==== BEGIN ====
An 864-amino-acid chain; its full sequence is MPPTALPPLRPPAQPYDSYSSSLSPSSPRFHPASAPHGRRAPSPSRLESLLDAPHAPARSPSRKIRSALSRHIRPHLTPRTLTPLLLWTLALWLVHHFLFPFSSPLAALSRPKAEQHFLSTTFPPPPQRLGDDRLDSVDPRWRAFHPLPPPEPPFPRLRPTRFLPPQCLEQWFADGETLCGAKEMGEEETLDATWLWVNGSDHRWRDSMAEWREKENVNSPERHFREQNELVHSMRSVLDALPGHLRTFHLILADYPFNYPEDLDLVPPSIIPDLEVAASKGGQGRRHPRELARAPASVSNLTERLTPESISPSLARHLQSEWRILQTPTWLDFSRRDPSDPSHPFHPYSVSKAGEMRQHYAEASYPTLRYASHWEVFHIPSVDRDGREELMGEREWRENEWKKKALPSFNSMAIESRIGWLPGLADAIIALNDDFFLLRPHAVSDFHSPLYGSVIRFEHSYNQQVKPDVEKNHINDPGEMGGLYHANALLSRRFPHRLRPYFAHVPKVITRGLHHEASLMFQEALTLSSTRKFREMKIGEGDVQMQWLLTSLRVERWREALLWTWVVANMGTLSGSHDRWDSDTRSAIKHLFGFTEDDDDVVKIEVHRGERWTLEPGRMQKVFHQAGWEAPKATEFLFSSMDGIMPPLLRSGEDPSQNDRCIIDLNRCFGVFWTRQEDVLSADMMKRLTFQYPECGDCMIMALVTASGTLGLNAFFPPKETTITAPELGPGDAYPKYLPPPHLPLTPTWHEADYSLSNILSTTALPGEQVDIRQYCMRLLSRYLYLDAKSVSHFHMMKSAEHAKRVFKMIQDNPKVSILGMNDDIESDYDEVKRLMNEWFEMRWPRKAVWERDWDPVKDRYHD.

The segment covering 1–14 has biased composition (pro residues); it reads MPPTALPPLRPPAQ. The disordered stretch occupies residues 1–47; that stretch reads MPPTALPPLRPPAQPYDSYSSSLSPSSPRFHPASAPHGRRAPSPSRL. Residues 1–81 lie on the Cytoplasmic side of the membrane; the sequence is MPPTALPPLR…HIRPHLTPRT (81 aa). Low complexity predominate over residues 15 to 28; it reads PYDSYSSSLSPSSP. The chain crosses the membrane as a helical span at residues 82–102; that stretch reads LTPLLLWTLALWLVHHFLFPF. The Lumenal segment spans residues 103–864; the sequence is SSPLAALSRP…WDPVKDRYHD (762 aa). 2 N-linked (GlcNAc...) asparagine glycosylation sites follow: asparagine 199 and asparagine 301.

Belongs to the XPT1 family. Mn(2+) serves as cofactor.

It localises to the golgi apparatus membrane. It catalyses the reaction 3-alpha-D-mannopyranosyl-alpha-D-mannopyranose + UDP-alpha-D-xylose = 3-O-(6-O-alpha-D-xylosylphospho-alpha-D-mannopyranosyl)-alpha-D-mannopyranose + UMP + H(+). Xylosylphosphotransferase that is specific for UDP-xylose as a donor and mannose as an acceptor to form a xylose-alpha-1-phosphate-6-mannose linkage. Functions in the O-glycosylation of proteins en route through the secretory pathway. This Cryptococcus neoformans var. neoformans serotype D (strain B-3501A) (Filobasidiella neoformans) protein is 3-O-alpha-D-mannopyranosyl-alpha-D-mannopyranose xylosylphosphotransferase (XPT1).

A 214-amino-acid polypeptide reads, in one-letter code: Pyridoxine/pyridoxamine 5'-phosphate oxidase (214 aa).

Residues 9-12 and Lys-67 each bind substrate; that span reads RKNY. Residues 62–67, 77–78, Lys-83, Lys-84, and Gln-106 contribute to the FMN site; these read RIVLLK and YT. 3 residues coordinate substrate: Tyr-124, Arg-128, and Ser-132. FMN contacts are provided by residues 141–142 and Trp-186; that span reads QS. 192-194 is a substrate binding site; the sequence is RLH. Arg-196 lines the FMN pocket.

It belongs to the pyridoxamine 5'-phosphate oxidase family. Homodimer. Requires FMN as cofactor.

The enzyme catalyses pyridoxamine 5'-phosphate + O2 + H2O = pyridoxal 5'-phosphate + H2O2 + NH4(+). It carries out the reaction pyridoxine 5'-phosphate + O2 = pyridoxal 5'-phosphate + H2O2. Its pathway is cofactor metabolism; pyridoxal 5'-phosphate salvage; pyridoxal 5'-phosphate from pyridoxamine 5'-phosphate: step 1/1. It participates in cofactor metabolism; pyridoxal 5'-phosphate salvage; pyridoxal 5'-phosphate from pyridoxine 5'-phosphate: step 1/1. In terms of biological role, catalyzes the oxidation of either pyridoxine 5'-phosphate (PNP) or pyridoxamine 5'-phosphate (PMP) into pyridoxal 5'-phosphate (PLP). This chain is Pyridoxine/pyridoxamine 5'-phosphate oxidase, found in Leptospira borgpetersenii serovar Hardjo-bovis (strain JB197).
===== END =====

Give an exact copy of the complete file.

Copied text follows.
An 864-amino-acid chain; its full sequence is MPPTALPPLRPPAQPYDSYSSSLSPSSPRFHPASAPHGRRAPSPSRLESLLDAPHAPARSPSRKIRSALSRHIRPHLTPRTLTPLLLWTLALWLVHHFLFPFSSPLAALSRPKAEQHFLSTTFPPPPQRLGDDRLDSVDPRWRAFHPLPPPEPPFPRLRPTRFLPPQCLEQWFADGETLCGAKEMGEEETLDATWLWVNGSDHRWRDSMAEWREKENVNSPERHFREQNELVHSMRSVLDALPGHLRTFHLILADYPFNYPEDLDLVPPSIIPDLEVAASKGGQGRRHPRELARAPASVSNLTERLTPESISPSLARHLQSEWRILQTPTWLDFSRRDPSDPSHPFHPYSVSKAGEMRQHYAEASYPTLRYASHWEVFHIPSVDRDGREELMGEREWRENEWKKKALPSFNSMAIESRIGWLPGLADAIIALNDDFFLLRPHAVSDFHSPLYGSVIRFEHSYNQQVKPDVEKNHINDPGEMGGLYHANALLSRRFPHRLRPYFAHVPKVITRGLHHEASLMFQEALTLSSTRKFREMKIGEGDVQMQWLLTSLRVERWREALLWTWVVANMGTLSGSHDRWDSDTRSAIKHLFGFTEDDDDVVKIEVHRGERWTLEPGRMQKVFHQAGWEAPKATEFLFSSMDGIMPPLLRSGEDPSQNDRCIIDLNRCFGVFWTRQEDVLSADMMKRLTFQYPECGDCMIMALVTASGTLGLNAFFPPKETTITAPELGPGDAYPKYLPPPHLPLTPTWHEADYSLSNILSTTALPGEQVDIRQYCMRLLSRYLYLDAKSVSHFHMMKSAEHAKRVFKMIQDNPKVSILGMNDDIESDYDEVKRLMNEWFEMRWPRKAVWERDWDPVKDRYHD.

The segment covering 1–14 has biased composition (pro residues); it reads MPPTALPPLRPPAQ. The disordered stretch occupies residues 1–47; that stretch reads MPPTALPPLRPPAQPYDSYSSSLSPSSPRFHPASAPHGRRAPSPSRL. Residues 1–81 lie on the Cytoplasmic side of the membrane; the sequence is MPPTALPPLR…HIRPHLTPRT (81 aa). Low complexity predominate over residues 15 to 28; it reads PYDSYSSSLSPSSP. The chain crosses the membrane as a helical span at residues 82–102; that stretch reads LTPLLLWTLALWLVHHFLFPF. The Lumenal segment spans residues 103–864; the sequence is SSPLAALSRP…WDPVKDRYHD (762 aa). 2 N-linked (GlcNAc...) asparagine glycosylation sites follow: asparagine 199 and asparagine 301.

Belongs to the XPT1 family. Mn(2+) serves as cofactor.

It localises to the golgi apparatus membrane. It catalyses the reaction 3-alpha-D-mannopyranosyl-alpha-D-mannopyranose + UDP-alpha-D-xylose = 3-O-(6-O-alpha-D-xylosylphospho-alpha-D-mannopyranosyl)-alpha-D-mannopyranose + UMP + H(+). Xylosylphosphotransferase that is specific for UDP-xylose as a donor and mannose as an acceptor to form a xylose-alpha-1-phosphate-6-mannose linkage. Functions in the O-glycosylation of proteins en route through the secretory pathway. This Cryptococcus neoformans var. neoformans serotype D (strain B-3501A) (Filobasidiella neoformans) protein is 3-O-alpha-D-mannopyranosyl-alpha-D-mannopyranose xylosylphosphotransferase (XPT1).

A 214-amino-acid polypeptide reads, in one-letter code: Pyridoxine/pyridoxamine 5'-phosphate oxidase (214 aa).

Residues 9-12 and Lys-67 each bind substrate; that span reads RKNY. Residues 62–67, 77–78, Lys-83, Lys-84, and Gln-106 contribute to the FMN site; these read RIVLLK and YT. 3 residues coordinate substrate: Tyr-124, Arg-128, and Ser-132. FMN contacts are provided by residues 141–142 and Trp-186; that span reads QS. 192-194 is a substrate binding site; the sequence is RLH. Arg-196 lines the FMN pocket.

It belongs to the pyridoxamine 5'-phosphate oxidase family. Homodimer. Requires FMN as cofactor.

The enzyme catalyses pyridoxamine 5'-phosphate + O2 + H2O = pyridoxal 5'-phosphate + H2O2 + NH4(+). It carries out the reaction pyridoxine 5'-phosphate + O2 = pyridoxal 5'-phosphate + H2O2. Its pathway is cofactor metabolism; pyridoxal 5'-phosphate salvage; pyridoxal 5'-phosphate from pyridoxamine 5'-phosphate: step 1/1. It participates in cofactor metabolism; pyridoxal 5'-phosphate salvage; pyridoxal 5'-phosphate from pyridoxine 5'-phosphate: step 1/1. In terms of biological role, catalyzes the oxidation of either pyridoxine 5'-phosphate (PNP) or pyridoxamine 5'-phosphate (PMP) into pyridoxal 5'-phosphate (PLP). This chain is Pyridoxine/pyridoxamine 5'-phosphate oxidase, found in Leptospira borgpetersenii serovar Hardjo-bovis (strain JB197).